PayPal froze $61 million dollars of invested Traffic Monsoon funds
What with Paypal being one of the largest payment processors in the world, millions of dollars in Ponzi fraud is naturally going to raise suspicion.
Up until early 2016, Traffic Monsoon had been using PayPal Holdings, Inc. (“PayPal”) to take in and pay out all funds.
At that time, however, PayPal noted the very rapid growth of the program, as well as other suspicious factors indicative of a Ponzi scheme, and froze the company’s funds – approximately $61 million.
The Paypal seizure was a significant setback for Traffic Monsoon, with the SEC revealing that ‘almost all member funds were kept in PayPal‘.
In March 2016 Scoville, through the Traffic Monsoon Facebook page, advised affiliates PayPal funds would be frozen for 180 days:
Paypal froze outgoing funds from Traffic Monsoon’s account on January 11th, 2016.
On January 12th, Scoville published a YouTube video ‘to offer an explanation to current and prospective members‘.
In the video he did not, however, disclose the PayPal freeze, saying only that for the sake of convenience he was planning to transition away from PayPal to eventually open a “Traffic Monsoon bank.”
PayPal completely froze Traffic Monsoon’s account on February 11th. The same day Scoville, for the first time, disclosed the fund freeze to Traffic Monsoon affiliates.
During the intervening month, because PayPal was allowing investor funds in but not allowing them to be withdrawn, members who bought advertising services (including, most prominently, new AdPacks) and transferred funds to Traffic Monsoon had no idea their funds would be frozen.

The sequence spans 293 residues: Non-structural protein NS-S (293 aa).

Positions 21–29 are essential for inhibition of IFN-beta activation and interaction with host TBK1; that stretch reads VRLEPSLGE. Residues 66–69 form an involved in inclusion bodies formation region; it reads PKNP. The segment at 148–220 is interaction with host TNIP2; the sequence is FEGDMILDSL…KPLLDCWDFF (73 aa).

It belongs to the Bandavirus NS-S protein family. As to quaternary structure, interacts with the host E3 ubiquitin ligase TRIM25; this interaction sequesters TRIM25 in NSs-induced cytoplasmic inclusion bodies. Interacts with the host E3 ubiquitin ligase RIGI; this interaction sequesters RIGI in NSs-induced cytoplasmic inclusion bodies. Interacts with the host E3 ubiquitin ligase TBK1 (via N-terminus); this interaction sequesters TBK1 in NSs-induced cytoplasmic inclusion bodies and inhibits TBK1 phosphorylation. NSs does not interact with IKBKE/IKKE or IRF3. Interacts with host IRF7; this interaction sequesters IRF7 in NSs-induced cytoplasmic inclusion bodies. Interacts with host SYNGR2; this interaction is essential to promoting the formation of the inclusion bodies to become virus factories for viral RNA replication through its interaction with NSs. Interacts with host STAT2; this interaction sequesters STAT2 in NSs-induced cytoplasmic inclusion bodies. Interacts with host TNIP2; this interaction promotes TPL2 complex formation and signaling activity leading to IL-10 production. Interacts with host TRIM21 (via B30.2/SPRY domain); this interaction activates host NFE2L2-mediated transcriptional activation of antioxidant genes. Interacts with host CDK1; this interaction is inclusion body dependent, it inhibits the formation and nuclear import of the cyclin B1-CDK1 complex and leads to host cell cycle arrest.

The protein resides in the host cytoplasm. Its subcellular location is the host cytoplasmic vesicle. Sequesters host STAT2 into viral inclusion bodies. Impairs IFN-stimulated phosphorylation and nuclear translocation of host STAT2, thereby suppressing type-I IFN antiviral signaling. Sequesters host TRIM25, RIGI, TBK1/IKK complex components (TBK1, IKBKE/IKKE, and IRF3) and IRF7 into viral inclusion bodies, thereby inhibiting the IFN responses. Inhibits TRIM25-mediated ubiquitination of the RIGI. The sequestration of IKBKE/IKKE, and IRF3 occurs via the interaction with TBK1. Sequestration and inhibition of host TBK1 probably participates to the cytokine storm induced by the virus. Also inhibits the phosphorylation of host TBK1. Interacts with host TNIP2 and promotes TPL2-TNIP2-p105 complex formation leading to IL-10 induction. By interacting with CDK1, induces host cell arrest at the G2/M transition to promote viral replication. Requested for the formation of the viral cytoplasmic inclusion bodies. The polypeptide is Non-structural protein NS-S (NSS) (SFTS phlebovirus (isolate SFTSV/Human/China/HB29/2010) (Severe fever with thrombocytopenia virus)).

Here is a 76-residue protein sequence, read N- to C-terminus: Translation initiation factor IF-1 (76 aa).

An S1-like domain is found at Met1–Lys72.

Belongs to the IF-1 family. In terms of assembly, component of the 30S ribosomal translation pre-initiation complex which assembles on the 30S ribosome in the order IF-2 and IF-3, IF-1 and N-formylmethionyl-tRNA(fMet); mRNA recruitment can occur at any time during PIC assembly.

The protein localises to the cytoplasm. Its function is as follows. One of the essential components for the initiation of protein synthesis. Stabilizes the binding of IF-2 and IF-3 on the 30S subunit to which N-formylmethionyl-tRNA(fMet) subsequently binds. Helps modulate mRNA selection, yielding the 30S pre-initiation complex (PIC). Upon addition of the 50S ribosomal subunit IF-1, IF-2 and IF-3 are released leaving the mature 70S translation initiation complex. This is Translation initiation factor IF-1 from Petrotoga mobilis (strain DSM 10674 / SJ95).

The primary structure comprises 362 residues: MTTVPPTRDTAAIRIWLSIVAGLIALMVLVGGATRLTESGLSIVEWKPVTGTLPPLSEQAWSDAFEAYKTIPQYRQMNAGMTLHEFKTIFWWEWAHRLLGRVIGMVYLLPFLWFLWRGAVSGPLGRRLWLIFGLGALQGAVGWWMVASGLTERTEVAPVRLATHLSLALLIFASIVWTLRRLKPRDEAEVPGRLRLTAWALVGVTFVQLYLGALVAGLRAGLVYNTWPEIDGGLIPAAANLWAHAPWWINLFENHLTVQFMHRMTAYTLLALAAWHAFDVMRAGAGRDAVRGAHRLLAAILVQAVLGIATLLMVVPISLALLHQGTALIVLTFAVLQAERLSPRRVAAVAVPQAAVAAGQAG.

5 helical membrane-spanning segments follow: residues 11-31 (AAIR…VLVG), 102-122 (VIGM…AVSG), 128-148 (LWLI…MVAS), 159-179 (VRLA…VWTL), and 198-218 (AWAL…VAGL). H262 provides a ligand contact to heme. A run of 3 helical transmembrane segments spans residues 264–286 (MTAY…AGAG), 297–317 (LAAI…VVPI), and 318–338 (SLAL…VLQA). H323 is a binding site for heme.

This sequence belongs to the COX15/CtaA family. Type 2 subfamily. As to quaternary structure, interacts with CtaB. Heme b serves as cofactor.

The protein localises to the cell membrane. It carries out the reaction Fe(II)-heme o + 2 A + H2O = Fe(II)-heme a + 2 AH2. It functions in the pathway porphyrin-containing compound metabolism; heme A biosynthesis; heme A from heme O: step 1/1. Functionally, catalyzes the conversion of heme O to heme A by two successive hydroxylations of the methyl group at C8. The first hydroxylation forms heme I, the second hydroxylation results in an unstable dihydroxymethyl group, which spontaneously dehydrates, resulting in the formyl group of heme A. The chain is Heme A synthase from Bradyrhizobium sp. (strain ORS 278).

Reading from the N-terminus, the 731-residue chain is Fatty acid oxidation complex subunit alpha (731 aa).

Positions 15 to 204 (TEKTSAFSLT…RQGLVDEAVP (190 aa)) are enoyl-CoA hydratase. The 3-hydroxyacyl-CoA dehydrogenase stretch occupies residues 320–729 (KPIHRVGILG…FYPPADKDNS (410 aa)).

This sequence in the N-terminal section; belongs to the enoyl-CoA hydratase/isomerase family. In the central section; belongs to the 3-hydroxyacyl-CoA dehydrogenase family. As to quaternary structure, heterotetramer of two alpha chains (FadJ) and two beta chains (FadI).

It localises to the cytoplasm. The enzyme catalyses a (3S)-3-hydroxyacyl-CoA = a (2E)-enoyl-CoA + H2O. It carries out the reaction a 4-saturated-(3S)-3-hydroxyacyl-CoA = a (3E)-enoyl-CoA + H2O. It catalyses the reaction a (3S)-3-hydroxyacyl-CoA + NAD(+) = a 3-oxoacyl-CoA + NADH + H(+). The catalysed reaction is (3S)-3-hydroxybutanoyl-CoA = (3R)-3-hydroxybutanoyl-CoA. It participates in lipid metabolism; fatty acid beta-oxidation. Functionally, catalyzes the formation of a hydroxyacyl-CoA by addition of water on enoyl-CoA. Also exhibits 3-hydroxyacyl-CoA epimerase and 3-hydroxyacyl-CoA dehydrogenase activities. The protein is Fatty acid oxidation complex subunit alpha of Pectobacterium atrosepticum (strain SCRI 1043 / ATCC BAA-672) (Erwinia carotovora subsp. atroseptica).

The SEC’s memorandum reveals the PayPal freeze expired on July 11th.
Instead of paying investors however, Scoville instead began transferring funds to his personal bank account.
Scoville transferred $25.6 million out of the PayPal account into a separate Traffic Monsoon account held at JPMorgan Chase Bank (“Chase”), and immediately transferred $21 million of those funds into his own personal Chase account.
He attempted to transfer additional funds out of the PayPal account, but PayPal precluded additional transfers.
Sworn testimony by Scoville provided to the SEC, reveals Scoville intended to transfer these funds to “offshore entities”.
Based on these transactions, it is appears that Scoville is making efforts to take control of tens of millions of dollars of investor funds, apparently for his personal use.
Had the SEC of not stepped in, Scoville and the funds would have likely disappeared.
The SEC have requested the appointment of a Receiver
With millions of dollars seized and over a hundred thousand victims, the SEC has requested a Traffic Monsoon Receiversip be established.
The SEC has proposed Mary Margaret Hunt of Dorsey Whitney LLP be appointed Receiver.
In line with other Ponzi scheme Receivership’s, if appointed Hunt will marshal what’s left of Traffic Monsoon’s assets.
She will also investigate the whereabouts of any other funds attached to the scheme, as well as explore the possibility of clawback litigation.